Xena: Warrior Princess

Season 2 Episode 7

Intimate Stranger (1)

0
Aired Monday 8:00 PM Nov 11, 1996 on
SUBMIT REVIEW

Episode Fan Reviews (6)

8.8
out of 10
Average
86 votes
  • Callisto choreographs a switch of bodies and it is executed in perfect Xena style - an fantastic episode which showcases the outstanding acting talents of Lucy and Hudson.

    9.0
    Intimate Stranger is a very clever and well executed episode. Although the plot is a little shaky, it wins points for all of the same reasons that the previous episode did: as a tribute to the outstanding acting skills of Lucy, and in this case, Hudson.

    The switch was designed to serve a clear purpose: to replace Lucy while she was recovering from her riding accident, but this episode stands alone as a top episode of Xena. From start to finish, the whole episode works. In parts, it feels like it shouldn't (ie. Callisto's intention of burning the whole of Amphipolis) but the leading ladies are so outstanding playing each other, that those scenes overshadown any lesser parts to the episode.

    It is hard to decide who is more convincing playing the other, but for once I feel I have to give the award to Hudson - her Xena impersonation was absolutely spot on. Without even trying, I could see that she was Xena on the inside, and it is quite remarkable to watch. However, Lucy is outstanding also, and the only reason that she is slightly less convincing is because Callisto, as a character, is so much harder to play. Xena has a presence about her that is easy to see, but Callisto is so random and her mannerisms vary so much, that I think it would be almost impossible for anyone portray her perfectly other than Hudson. Having said that, Lucy is exceptional, and for most of the episode she really is Callisto.

    The episode starts so solidly, with the brilliant opening dream sequences. I like how they tied the themes of dreams into the episode, because it provided a solid backdrop to the episode. I felt that Joxer was a little out of place in this episode, and didn't really belong in such a serious and meaningful episode; Gabrielle, on the other hand, was perfect, and it is a shame that she wasn't used more.

    This episode, however, is about guilt. What I like about this episode, and about the guilt theme in general, is that Xena killed Callisto for Gabrielle. Xena had proved, in the past (ie. "Callisto"), that she wanted to give Callisto a chance to change. She wanted her tried for her crimes and punished, but still given the opportunity to change her ways. However, Xena's love for Gabrielle led her to allow Callisto to die, so that Gabrielle could feel that Perdicus had been avenged. Xena knew that Gabrielle was unable to do it herself, so Xena saw it as her duty to kill Callisto. Where the difficulty lies is in motive vs means. Did Xena actually execute Callisto? Was allowing Callisto to die the same as killing her with her own hands? And, of course, the most difficult question of all: could Callisto have changed?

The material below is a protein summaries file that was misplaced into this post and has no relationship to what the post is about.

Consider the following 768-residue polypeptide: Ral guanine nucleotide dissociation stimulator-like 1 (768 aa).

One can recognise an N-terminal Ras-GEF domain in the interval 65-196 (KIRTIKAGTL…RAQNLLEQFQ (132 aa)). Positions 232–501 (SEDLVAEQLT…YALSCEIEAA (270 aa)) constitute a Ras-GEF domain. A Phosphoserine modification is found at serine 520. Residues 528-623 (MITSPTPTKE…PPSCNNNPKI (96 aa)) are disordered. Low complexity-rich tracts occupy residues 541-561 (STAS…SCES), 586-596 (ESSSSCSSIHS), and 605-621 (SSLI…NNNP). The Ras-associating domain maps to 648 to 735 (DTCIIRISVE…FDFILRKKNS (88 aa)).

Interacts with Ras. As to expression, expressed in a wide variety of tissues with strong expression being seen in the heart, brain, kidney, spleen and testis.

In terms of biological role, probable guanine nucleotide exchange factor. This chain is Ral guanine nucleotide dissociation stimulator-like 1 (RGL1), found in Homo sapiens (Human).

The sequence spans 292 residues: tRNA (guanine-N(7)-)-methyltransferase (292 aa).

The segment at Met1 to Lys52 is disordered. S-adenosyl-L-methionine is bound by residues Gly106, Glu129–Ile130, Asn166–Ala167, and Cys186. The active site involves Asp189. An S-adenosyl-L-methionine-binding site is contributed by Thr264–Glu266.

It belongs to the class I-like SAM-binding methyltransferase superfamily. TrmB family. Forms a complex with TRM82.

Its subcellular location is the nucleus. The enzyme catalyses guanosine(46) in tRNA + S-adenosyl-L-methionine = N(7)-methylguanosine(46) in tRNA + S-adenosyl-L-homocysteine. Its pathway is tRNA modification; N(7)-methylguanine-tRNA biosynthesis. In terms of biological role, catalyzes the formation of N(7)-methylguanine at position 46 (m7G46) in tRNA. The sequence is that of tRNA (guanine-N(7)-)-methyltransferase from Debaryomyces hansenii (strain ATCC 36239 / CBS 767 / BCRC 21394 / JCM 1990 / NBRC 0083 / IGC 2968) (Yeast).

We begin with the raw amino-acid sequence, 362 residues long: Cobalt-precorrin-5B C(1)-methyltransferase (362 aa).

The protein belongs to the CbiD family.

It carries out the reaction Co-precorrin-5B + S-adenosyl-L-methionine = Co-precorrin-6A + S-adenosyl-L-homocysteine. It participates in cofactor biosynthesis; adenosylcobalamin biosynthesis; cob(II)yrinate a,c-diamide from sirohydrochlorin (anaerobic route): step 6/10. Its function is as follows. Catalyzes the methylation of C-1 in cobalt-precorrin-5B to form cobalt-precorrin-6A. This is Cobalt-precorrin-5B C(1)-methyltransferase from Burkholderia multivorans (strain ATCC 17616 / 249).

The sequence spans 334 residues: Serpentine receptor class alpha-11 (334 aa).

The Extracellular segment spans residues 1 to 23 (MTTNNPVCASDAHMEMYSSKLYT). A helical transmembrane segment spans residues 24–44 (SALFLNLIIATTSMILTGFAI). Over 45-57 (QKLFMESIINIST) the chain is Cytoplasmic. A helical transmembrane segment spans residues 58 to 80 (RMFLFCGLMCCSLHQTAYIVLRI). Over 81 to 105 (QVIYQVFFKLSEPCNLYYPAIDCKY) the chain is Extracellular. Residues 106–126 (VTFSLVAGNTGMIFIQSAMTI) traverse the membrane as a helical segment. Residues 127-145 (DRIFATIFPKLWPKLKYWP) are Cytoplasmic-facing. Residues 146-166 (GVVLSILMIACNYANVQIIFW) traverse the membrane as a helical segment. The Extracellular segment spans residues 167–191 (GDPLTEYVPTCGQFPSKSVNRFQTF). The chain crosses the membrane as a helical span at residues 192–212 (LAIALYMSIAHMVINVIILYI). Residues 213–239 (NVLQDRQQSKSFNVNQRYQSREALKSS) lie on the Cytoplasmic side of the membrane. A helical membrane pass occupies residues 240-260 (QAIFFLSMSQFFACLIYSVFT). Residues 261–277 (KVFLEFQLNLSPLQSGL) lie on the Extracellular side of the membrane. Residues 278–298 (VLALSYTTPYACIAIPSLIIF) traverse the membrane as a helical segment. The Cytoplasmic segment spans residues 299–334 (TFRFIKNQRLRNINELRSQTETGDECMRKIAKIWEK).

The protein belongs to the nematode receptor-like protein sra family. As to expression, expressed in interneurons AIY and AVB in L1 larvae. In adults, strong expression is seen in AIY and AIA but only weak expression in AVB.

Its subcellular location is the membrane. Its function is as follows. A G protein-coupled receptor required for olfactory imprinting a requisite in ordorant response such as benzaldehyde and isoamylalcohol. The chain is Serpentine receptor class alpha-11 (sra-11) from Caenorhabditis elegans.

The answer is, of course, no. This however, does not make the guilt any easier to live with. Xena lives, and suffers, in a very difficult situation. She is torn between doing what she thinks (in her heart) is right, between what the code she now lives by calls for her to do, and the action that her love and loyalty to her best friend and soul mate expects of her. The beauty of Xena lies in managing this quandary so believably, and so heart wrenchingly. Callisto has provided the ultimate challenge to Xena: physically, mentally and emotionally, in essence, the ultimate foe. In this way, she can be compared to Ares.

    For an episode that I have given a 9 out of 10 to, I feel like I should have more to say. Instead I will wrap it up by saying that this episode should be appreciated for the sheer brilliance of the stars of the show - while this episode won't get picked as a favourite, it deserves a special mention as a highlight of season 2.
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